I'm not talking about finance here. Or in a sense, I am. I'm talking about writers. And I am, Peter is, you are if you're reading this, one of the 99%. I can say this with confidence, because I know Stephen King isn't reading this; I know J. K. Rowling isn't reading this. We lowly working class writers, the ones who make little or no money, who can only dream of anything like success, we are the majority. The vast masses of those who work with words.
What does this have to do with protests, with opposition to Wall Street, with anything that would make it worthwhile to co-opt a slogan for a title? Well, the main thing is this: we all of us want things to change. And we none of us know exactly what we can make change. Do we have goals, do we have dreams, can we even, to some degree, express them? Of course. But there's nothing exactly we can do, right?
That's no more true for a working class writer than it is for a working class American, though. We can get out there and make some noise: call attention to ourselves and to others like us, try to shed some light on our problems and on our accomplishments. We can band together, because a group of voices can be heard more than one lone crier in the wild. We can hope for improvement, that we'll be heard and results will happen.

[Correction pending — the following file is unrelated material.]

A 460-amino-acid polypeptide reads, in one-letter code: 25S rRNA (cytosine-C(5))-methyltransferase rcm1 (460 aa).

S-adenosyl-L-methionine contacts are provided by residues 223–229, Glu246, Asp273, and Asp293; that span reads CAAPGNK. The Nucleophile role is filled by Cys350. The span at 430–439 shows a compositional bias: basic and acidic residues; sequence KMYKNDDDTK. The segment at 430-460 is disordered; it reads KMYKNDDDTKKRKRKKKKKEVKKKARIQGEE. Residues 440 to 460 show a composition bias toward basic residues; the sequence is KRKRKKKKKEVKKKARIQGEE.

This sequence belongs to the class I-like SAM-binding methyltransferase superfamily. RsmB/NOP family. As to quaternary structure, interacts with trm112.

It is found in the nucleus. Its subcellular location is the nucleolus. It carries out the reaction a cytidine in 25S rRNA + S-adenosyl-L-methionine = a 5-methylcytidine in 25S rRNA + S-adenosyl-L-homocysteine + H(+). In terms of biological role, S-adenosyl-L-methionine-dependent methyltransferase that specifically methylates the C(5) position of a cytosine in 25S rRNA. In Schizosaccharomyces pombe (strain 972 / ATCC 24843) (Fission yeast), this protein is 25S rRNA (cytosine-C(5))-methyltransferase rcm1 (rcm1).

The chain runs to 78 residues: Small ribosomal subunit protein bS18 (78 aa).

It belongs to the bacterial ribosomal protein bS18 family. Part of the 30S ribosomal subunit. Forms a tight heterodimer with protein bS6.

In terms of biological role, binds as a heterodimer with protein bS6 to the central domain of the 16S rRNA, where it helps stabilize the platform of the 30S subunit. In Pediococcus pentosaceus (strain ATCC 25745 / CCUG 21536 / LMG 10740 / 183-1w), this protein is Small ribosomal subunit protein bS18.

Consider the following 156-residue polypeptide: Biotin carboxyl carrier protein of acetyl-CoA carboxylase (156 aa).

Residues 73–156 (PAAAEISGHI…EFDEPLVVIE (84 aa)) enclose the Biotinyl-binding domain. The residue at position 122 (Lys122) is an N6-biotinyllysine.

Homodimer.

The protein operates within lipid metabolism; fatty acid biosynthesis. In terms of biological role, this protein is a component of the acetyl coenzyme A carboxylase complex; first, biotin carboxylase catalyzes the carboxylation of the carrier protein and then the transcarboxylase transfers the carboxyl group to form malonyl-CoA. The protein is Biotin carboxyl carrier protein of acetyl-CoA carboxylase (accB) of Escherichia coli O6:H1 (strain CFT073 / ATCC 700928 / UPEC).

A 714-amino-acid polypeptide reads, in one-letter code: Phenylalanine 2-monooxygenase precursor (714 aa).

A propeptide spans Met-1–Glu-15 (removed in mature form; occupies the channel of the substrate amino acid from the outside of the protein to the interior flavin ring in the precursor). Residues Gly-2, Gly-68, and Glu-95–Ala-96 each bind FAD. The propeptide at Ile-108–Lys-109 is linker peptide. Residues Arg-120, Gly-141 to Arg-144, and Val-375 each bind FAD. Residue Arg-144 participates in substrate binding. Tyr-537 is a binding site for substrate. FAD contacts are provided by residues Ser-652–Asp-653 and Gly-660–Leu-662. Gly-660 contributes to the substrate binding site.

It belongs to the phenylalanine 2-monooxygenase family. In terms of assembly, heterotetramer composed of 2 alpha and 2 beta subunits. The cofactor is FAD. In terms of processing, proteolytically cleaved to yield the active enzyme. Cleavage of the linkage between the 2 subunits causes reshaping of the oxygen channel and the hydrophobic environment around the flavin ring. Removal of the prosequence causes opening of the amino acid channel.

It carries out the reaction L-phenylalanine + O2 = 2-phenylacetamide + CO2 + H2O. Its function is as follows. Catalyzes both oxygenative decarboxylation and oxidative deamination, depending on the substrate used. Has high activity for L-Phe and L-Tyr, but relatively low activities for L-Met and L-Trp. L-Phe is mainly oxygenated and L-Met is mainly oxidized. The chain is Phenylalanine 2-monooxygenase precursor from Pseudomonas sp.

The odds of success seem slim, of course. But we each of us have some this far: we've written a book, or more than one. We've decided to put it out there. That's the hardest part. The rest is just luck, or fate, hard work or determination.
We'll never be the 1%. It's not going to happen. But we can, just maybe, succeed better than we might dream.